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Despite the growth of online education, some colleges -- especially small liberal arts institutions -- have absolute bans on credit for such work. Some are starting to consider a shift.
Even as online education has become widely accepted, and many students take for granted their ability to mix in-person and online classes, some liberal arts colleges have a ban on awarding credit for anything online. But as more students learn online, even those colleges are reconsidering their policies.
Bowdoin, a private liberal arts institution in Brunswick, Maine, does not allow students to transfer in any academic credit awarded from completing an online course, but the ban could be softened this week. Earlier this month, the college’s Curriculum and Educational Policy Committee proposed to give departments the power to decide whether or not to accept credits from such courses. The proposal was first reported by The Bowdoin Orient, the college’s student newspaper, which endorsed the new policy.
Bowdoin’s dean of academic affairs, Cristle Collins Judd, declined to be interviewed for this article, as did several other members of the Curriculum and Educational Policy Committee. A spokesman confirmed the details in the Orient, saying faculty members will vote on the proposal next week.
One Bowdoin professor reportedly described the proposal as the college “trying to be a little bit ahead of the curve,” which may sound like an anachronism in 2014, as other institutions consider adaptive learning, fully online degree options and massive open online courses. But among the college’s contemporaries, it is not an uncommon policy.
“The general picture is even bigger than the question of transferring online courses -- it’s the question of transferring any courses,” aid Richard Ekman, president of the Council of Independent Colleges. “Most colleges or universities believe that their own courses are special.”
The CIC counts more than 620 small and mid-sized colleges and universities among its members, and Ekman said he couldn't think of any institution “that will give a degree to someone who has transferred in the vast majority of his courses as online courses.”
The reluctance to acknowledge online courses has to do with both content and context, said Michael Nanfito, executive director of the National Institute for Technology in Liberal Education. For colleges that see campus life as an inseparable part of the undergraduate experience, an online course doesn’t meet the full criteria for academic credit. In general, though, small colleges aren’t rushing to accept online course credit because there’s not an urgent need to do so, he said.
“Despite all of the hullabaloo around MOOCs and online learning, most small colleges feel successful using the structures they have in place,” Nanfito said. “That doesn’t mean they’re not going to change, but right now, there’s not a need to alter policies.”
Student culture also plays a role, Nanfito said, especially at colleges that are highly selective or affiliated with a particular religious denomination. Those institutions may see even less of a need to allow students to complete parts of their education elsewhere, since students seek them out for a specific type of education. Once accepted, “they’re there to interact with that anthropology professor,” he said. And these are not colleges hurting for applicants.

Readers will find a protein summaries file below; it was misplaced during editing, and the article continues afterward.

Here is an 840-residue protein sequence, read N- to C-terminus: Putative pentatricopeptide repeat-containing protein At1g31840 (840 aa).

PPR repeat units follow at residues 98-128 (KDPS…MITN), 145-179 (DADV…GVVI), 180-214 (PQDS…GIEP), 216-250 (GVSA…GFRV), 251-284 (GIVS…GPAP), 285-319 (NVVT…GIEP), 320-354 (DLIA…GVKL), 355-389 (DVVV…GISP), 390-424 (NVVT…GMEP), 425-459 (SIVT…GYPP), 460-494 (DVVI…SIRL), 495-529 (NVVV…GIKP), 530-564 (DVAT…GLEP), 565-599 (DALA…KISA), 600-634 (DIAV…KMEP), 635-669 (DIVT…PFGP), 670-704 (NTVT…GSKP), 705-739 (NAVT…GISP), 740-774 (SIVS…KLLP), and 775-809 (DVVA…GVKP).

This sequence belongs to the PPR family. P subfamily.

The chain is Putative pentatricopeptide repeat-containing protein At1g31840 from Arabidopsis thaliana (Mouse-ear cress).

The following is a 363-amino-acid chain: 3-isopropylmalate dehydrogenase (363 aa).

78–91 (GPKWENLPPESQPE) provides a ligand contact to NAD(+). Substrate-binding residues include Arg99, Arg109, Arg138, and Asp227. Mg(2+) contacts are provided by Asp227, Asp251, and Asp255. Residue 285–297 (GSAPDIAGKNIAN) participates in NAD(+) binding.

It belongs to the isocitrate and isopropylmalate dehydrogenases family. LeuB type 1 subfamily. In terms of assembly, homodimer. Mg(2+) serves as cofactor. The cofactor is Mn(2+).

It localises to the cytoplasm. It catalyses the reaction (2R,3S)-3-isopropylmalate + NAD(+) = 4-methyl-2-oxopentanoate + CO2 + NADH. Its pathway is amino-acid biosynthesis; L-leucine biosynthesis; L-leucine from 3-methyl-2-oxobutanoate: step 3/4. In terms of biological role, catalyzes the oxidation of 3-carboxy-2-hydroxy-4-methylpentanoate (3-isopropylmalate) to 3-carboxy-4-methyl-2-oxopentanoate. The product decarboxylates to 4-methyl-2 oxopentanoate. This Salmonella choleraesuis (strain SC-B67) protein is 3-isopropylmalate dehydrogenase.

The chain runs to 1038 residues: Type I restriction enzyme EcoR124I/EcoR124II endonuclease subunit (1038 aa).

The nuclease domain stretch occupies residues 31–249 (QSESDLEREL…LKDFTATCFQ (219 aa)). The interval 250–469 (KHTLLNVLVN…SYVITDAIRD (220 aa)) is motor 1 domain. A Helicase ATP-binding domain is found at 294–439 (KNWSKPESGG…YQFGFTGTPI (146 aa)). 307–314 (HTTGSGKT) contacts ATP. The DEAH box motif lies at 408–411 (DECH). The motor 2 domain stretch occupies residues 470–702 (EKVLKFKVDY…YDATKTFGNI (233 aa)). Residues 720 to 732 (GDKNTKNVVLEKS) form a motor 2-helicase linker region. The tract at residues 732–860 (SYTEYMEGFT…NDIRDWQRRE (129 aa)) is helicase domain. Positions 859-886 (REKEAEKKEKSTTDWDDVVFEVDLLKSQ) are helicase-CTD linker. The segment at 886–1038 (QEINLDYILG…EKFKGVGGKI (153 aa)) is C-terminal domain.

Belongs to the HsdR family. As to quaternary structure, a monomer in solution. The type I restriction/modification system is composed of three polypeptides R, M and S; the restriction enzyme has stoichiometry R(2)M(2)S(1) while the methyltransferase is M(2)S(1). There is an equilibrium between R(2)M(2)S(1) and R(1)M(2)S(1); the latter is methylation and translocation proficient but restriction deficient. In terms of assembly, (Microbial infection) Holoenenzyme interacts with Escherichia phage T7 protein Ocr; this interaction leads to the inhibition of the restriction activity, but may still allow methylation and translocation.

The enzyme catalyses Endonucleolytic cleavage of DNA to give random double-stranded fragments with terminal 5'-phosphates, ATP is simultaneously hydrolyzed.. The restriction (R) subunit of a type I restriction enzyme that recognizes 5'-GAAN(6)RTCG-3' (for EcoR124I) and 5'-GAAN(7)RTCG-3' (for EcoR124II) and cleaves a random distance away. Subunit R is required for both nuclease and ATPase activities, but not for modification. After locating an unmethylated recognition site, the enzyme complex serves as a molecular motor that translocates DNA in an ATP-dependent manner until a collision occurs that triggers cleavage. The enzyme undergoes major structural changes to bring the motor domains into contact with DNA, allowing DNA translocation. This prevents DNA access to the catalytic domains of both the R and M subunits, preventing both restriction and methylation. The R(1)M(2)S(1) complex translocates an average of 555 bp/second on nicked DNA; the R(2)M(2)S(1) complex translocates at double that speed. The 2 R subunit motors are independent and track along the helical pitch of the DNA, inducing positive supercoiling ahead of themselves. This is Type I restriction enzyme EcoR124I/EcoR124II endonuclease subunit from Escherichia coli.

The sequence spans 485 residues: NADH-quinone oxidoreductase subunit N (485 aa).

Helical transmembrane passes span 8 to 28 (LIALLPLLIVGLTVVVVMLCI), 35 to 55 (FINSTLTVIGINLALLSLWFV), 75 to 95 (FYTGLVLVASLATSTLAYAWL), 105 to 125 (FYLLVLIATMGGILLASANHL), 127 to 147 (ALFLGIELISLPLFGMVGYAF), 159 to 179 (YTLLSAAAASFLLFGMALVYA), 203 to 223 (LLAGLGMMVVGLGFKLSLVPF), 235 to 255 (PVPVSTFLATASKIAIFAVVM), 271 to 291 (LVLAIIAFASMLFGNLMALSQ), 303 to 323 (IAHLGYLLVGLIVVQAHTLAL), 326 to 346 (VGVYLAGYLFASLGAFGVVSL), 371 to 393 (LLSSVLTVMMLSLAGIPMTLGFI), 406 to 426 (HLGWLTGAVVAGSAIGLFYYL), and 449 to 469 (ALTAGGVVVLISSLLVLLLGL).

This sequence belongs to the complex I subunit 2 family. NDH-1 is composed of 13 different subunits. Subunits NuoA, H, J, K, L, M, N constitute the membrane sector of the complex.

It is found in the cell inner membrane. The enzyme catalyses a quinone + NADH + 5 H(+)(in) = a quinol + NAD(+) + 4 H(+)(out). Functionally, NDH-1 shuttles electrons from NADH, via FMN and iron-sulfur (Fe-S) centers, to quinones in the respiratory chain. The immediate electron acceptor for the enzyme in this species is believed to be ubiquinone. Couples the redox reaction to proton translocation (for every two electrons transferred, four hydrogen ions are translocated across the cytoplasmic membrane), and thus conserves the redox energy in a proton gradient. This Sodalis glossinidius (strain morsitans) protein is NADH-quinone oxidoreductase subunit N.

Even among the colleges that have for now tabled the discussion about online course credit, the debate is far from concluded. A spokeswoman for Wellesley College, another institution that does not grant credit for online courses, said "at this point, further discussion by college faculty and leadership is required.”
Margaret Adorno, registrar at Pomona College, said in an email that the institution has seen the number of requests to transfer online course credit -- and the quality of online course providers -- rise in recent years. “In some cases, an online course is viewed as preferable to campus-based courses that don’t have the coverage we require,” she wrote.
Yet Pomona normally does not allow students to receive credit for online courses, Adorno said, and each application is handled separately by the faculty Academic Procedures Committee. The college discussed whether to automatically grant credit, but instead chose to let the committee build a catalog of accepted online courses.
“We anticipate that over time we will become aware of excellent options that exist for our students among specific online offerings that complement our curriculum through a body of ... exceptions,” Adorno wrote.
Pomona’s strategy has become a common move for small colleges. Smith College is this year piloting an Online Credit Subcommittee, which also approves individual courses on a case-by-case basis. So far, only a single course has received approval. Still, the pilot may represent a first step toward more a more lenient policy.
Debra Humphreys, vice president for policy and public engagement at the Association of American Colleges and Universities, said the debate about online course credit fits into the “robust (and appropriate) conversation” about assuring the quality of higher education.
“Of course, every institution is responsible for evaluating the quality and appropriateness of any experience for which they are awarding credit,” Humphreys said in an email. “One of our biggest challenges, I believe, in getting more students to the levels of learning they need (and which employers are clamoring for) is more integration, not more fragmentation of the educational experience. So -- skepticism about allowing students to gather a bunch of disconnected credits and assuming that's enough is justified.”
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